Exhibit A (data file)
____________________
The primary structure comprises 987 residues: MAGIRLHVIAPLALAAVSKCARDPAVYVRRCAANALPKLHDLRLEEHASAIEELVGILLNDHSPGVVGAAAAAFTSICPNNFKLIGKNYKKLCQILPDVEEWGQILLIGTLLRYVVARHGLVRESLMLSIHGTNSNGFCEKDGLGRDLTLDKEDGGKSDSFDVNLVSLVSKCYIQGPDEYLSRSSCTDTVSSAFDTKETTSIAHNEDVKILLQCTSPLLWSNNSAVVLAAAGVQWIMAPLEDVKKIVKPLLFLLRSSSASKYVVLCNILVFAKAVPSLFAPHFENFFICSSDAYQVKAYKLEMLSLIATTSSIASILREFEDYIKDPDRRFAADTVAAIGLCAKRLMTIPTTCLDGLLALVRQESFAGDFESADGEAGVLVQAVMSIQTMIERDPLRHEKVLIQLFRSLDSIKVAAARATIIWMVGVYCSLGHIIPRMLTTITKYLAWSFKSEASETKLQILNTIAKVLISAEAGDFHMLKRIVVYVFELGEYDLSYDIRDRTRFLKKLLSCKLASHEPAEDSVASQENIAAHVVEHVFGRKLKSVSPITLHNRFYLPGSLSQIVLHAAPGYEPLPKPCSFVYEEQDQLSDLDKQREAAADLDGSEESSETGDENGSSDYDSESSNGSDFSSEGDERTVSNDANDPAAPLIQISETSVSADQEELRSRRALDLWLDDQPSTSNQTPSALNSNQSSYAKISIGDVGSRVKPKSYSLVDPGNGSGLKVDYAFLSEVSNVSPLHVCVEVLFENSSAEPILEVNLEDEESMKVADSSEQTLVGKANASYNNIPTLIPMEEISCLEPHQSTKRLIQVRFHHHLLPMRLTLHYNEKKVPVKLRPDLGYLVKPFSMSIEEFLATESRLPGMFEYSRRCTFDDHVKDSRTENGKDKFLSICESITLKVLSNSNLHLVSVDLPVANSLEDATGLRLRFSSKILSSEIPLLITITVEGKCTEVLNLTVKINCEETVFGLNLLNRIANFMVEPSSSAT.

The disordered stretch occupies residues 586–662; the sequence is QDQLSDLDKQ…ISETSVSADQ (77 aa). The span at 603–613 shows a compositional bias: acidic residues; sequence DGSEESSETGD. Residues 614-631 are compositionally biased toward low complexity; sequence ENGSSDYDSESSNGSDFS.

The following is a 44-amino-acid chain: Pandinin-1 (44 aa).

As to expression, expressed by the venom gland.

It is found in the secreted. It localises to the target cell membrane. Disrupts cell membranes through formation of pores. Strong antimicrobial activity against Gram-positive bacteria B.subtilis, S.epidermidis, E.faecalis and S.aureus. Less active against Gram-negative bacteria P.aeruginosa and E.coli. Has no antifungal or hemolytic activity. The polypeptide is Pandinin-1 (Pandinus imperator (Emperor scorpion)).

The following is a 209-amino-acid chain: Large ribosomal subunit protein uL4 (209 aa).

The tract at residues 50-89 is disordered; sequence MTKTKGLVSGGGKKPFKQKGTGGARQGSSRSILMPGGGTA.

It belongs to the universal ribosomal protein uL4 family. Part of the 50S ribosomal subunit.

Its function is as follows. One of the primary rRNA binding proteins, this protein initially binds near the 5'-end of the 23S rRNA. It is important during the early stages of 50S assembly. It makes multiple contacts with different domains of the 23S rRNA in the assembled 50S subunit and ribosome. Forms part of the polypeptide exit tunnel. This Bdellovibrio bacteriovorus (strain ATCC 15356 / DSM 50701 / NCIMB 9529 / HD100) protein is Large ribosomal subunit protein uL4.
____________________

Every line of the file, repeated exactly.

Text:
The primary structure comprises 987 residues: MAGIRLHVIAPLALAAVSKCARDPAVYVRRCAANALPKLHDLRLEEHASAIEELVGILLNDHSPGVVGAAAAAFTSICPNNFKLIGKNYKKLCQILPDVEEWGQILLIGTLLRYVVARHGLVRESLMLSIHGTNSNGFCEKDGLGRDLTLDKEDGGKSDSFDVNLVSLVSKCYIQGPDEYLSRSSCTDTVSSAFDTKETTSIAHNEDVKILLQCTSPLLWSNNSAVVLAAAGVQWIMAPLEDVKKIVKPLLFLLRSSSASKYVVLCNILVFAKAVPSLFAPHFENFFICSSDAYQVKAYKLEMLSLIATTSSIASILREFEDYIKDPDRRFAADTVAAIGLCAKRLMTIPTTCLDGLLALVRQESFAGDFESADGEAGVLVQAVMSIQTMIERDPLRHEKVLIQLFRSLDSIKVAAARATIIWMVGVYCSLGHIIPRMLTTITKYLAWSFKSEASETKLQILNTIAKVLISAEAGDFHMLKRIVVYVFELGEYDLSYDIRDRTRFLKKLLSCKLASHEPAEDSVASQENIAAHVVEHVFGRKLKSVSPITLHNRFYLPGSLSQIVLHAAPGYEPLPKPCSFVYEEQDQLSDLDKQREAAADLDGSEESSETGDENGSSDYDSESSNGSDFSSEGDERTVSNDANDPAAPLIQISETSVSADQEELRSRRALDLWLDDQPSTSNQTPSALNSNQSSYAKISIGDVGSRVKPKSYSLVDPGNGSGLKVDYAFLSEVSNVSPLHVCVEVLFENSSAEPILEVNLEDEESMKVADSSEQTLVGKANASYNNIPTLIPMEEISCLEPHQSTKRLIQVRFHHHLLPMRLTLHYNEKKVPVKLRPDLGYLVKPFSMSIEEFLATESRLPGMFEYSRRCTFDDHVKDSRTENGKDKFLSICESITLKVLSNSNLHLVSVDLPVANSLEDATGLRLRFSSKILSSEIPLLITITVEGKCTEVLNLTVKINCEETVFGLNLLNRIANFMVEPSSSAT.

The disordered stretch occupies residues 586–662; the sequence is QDQLSDLDKQ…ISETSVSADQ (77 aa). The span at 603–613 shows a compositional bias: acidic residues; sequence DGSEESSETGD. Residues 614-631 are compositionally biased toward low complexity; sequence ENGSSDYDSESSNGSDFS.

The following is a 44-amino-acid chain: Pandinin-1 (44 aa).

As to expression, expressed by the venom gland.

It is found in the secreted. It localises to the target cell membrane. Disrupts cell membranes through formation of pores. Strong antimicrobial activity against Gram-positive bacteria B.subtilis, S.epidermidis, E.faecalis and S.aureus. Less active against Gram-negative bacteria P.aeruginosa and E.coli. Has no antifungal or hemolytic activity. The polypeptide is Pandinin-1 (Pandinus imperator (Emperor scorpion)).

The following is a 209-amino-acid chain: Large ribosomal subunit protein uL4 (209 aa).

The tract at residues 50-89 is disordered; sequence MTKTKGLVSGGGKKPFKQKGTGGARQGSSRSILMPGGGTA.

It belongs to the universal ribosomal protein uL4 family. Part of the 50S ribosomal subunit.

Its function is as follows. One of the primary rRNA binding proteins, this protein initially binds near the 5'-end of the 23S rRNA. It is important during the early stages of 50S assembly. It makes multiple contacts with different domains of the 23S rRNA in the assembled 50S subunit and ribosome. Forms part of the polypeptide exit tunnel. This Bdellovibrio bacteriovorus (strain ATCC 15356 / DSM 50701 / NCIMB 9529 / HD100) protein is Large ribosomal subunit protein uL4.